Use this URL to cite or link to this record in EThOS: http://ethos.bl.uk/OrderDetails.do?uin=uk.bl.ethos.496655
Title: Global comparison of hedge fund regulations
Author: Stoll-Davey, Camille
ISNI:       0000 0000 3937 8554
Awarding Body: University of Oxford
Current Institution: University of Oxford
Date of Award: 2008
Availability of Full Text:
Access through EThOS:
Full text unavailable from EThOS. Restricted access.
Access through Institution:
Abstract:
The regulation of hedge funds has been at the centre of a global policy debate for much of the past decade. Several factors feature in this debate including the magnitude of current global investments in hedge funds and the potential of hedge funds to both generate wealth and destabilise financial markets. The first part of the thesis describes the nature of hedge funds and locates the work in relation to four elements in existing theory including regulatory competition theory, the concept of differential mobility as identified by Musgrave, Kane’s concept of the regulatory dialectic between regulators and regulatees, and the concept of unique sets of trust and confidence factors that individual jurisdictions convey to the market. It also identifies a series of questions that de-limit the scope of the present work. These include whether there is evidence that regulatory competition occurs in the context of the provision of domicile for hedge funds, what are the factors which account for the current global distribution of hedge fund domicile, what latitude for regulatory competition is available to jurisdictions competing to provide the domicile for hedge funds, how is such latitude shaped by factors intrinsic and extrinsic to the competing jurisdictions, and why do the more powerful onshore jurisdictions competing to provide the domicile for hedge funds not shut down their smaller and weaker competitors? The second part of the thesis examines the regulatory environment for hedge funds in three so-called offshore jurisdictions, specifically the Cayman Islands, Bermuda and the British Virgin Islands, as well as two onshore jurisdictions, specifically the United Kingdom and the United States. The final section presents a series of conclusions and their implications for both regulatory competition theory and policy.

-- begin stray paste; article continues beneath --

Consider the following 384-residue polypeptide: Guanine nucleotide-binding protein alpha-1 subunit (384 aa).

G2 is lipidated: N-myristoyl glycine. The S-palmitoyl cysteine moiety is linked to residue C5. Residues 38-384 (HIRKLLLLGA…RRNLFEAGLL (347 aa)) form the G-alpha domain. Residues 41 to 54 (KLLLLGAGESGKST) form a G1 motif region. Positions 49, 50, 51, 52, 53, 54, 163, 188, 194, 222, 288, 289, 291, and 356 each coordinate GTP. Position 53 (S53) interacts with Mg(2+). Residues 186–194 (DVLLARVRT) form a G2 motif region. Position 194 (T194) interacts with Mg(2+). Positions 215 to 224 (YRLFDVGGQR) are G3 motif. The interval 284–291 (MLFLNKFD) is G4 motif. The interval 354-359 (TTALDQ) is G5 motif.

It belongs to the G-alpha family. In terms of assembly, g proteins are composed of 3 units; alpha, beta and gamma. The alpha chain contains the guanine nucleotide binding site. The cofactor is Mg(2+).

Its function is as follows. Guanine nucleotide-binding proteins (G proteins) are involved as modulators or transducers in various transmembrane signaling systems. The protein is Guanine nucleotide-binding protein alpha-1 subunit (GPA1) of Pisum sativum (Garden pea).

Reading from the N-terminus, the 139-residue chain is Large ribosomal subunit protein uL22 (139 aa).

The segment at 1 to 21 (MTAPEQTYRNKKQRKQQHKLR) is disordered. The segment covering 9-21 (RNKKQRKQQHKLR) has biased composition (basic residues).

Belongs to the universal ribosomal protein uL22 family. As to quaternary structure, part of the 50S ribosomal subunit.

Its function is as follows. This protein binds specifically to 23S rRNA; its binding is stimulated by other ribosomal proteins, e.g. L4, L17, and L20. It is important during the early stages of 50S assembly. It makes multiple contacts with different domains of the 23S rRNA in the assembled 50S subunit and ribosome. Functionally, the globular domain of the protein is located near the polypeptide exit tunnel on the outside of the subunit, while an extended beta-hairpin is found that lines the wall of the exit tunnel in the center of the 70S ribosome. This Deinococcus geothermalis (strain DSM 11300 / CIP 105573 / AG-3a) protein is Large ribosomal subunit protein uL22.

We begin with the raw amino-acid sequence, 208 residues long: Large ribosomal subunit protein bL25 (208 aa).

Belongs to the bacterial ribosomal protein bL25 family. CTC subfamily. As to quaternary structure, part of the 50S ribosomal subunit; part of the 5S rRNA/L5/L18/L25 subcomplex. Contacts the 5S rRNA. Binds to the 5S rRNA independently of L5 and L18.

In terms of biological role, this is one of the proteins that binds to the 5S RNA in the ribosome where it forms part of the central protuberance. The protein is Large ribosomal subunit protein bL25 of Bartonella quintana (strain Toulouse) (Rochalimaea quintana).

Supervisor: Wood, Philip ; Weatherill, Stephen Sponsor: Not available
Qualification Name: Thesis (Ph.D.) Qualification Level: Doctoral
EThOS ID: uk.bl.ethos.496655  DOI: Not available
Keywords: Global ; History of North America ; Globalisation ; Development economics ; Economics ; Economic history ; Financial economics ; Comparative Law ; International taxation ; Socio-legal studies ; Regulatory Competition Theory ; Financial Regulation ; Hedge Funds ; Cayman Islands ; Bermuda ; British Virgin Islands ; Delaware ; Panama ; Financial Services Authority ; onshore ; offshore ; regulatory competition ; british overseas territories
Share: